[Show abstract][Hide abstract] ABSTRACT: There is a great deal of interest in determining what regulates the generation of classically activated (M1) vs alternatively activated (M2) macrophages (Mphis) because of the opposing effects that these two Mphi subsets have on tumor progression. We show herein that IL-3 and, to a lesser extent, GM-CSF skew murine Mphi progenitors toward an M2 phenotype, especially in the absence of SHIP. Specifically, the addition of these cytokines, with or without M-CSF, to adherence- or lineage-depleted (Lin(-)) SHIP(-/-) bone marrow (BM) cells induces high levels of the M2 markers, arginase I, and Ym1 in the resulting mature Mphis. These in vitro-derived mature Mphis also display other M2 characteristics, including an inability to enhance anti-CD3-stimulated splenic T cell secretion of IFN-gamma and low IL-12 and high IL-10 production in response to LPS. Not surprisingly, given that IL-3 and GM-CSF utilize STAT5 to trigger many downstream signaling pathways, this M2 phenotype is suppressed when STAT5(-/-) BM cells are used. Unexpectedly, however, this M2 phenotype is also suppressed when STAT6(-/-) BM cells are used, suggesting that IL-4- or IL-13-induced signaling might be involved. Consistent with this, we found that IL-3 and GM-CSF stimulate the production of IL-4, especially from SHIP(-/-) Lin(-) BM cells, and that neutralizing anti-IL-4 Abs block IL-3-induced M2 skewing. Moreover, we found that basophil progenitors within the Lin(-) BM are responsible for this IL-3- and GM-CSF-induced IL-4 production, and that SHIP represses M2 skewing not by preventing skewing within Mphis themselves but by inhibiting IL-4 production from basophils.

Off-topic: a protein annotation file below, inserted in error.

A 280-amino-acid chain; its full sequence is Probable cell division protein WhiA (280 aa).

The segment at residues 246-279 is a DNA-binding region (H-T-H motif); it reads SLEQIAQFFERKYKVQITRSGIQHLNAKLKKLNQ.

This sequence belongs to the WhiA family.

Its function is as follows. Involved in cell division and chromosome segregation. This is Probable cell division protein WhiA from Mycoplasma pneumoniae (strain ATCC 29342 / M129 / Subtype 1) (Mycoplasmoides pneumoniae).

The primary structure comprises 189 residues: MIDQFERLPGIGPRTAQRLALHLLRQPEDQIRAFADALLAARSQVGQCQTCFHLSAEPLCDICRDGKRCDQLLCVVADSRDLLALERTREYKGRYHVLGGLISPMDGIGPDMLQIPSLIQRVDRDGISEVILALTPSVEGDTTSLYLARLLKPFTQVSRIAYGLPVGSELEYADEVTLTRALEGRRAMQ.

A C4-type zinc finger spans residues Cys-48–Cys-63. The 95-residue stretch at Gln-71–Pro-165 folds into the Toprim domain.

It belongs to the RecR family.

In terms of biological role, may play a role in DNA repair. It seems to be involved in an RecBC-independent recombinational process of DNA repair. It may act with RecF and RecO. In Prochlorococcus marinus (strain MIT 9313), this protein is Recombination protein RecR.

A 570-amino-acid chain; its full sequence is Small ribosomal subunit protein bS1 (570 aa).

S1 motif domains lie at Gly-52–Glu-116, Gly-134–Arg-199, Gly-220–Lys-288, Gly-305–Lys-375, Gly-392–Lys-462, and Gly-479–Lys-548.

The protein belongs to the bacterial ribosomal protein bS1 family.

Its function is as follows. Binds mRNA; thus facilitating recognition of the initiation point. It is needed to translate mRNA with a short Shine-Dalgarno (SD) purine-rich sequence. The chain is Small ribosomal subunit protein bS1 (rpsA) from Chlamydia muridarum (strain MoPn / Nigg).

The Journal of Immunology 09/2009; 183(6):3652-60. · 5.52 Impact Factor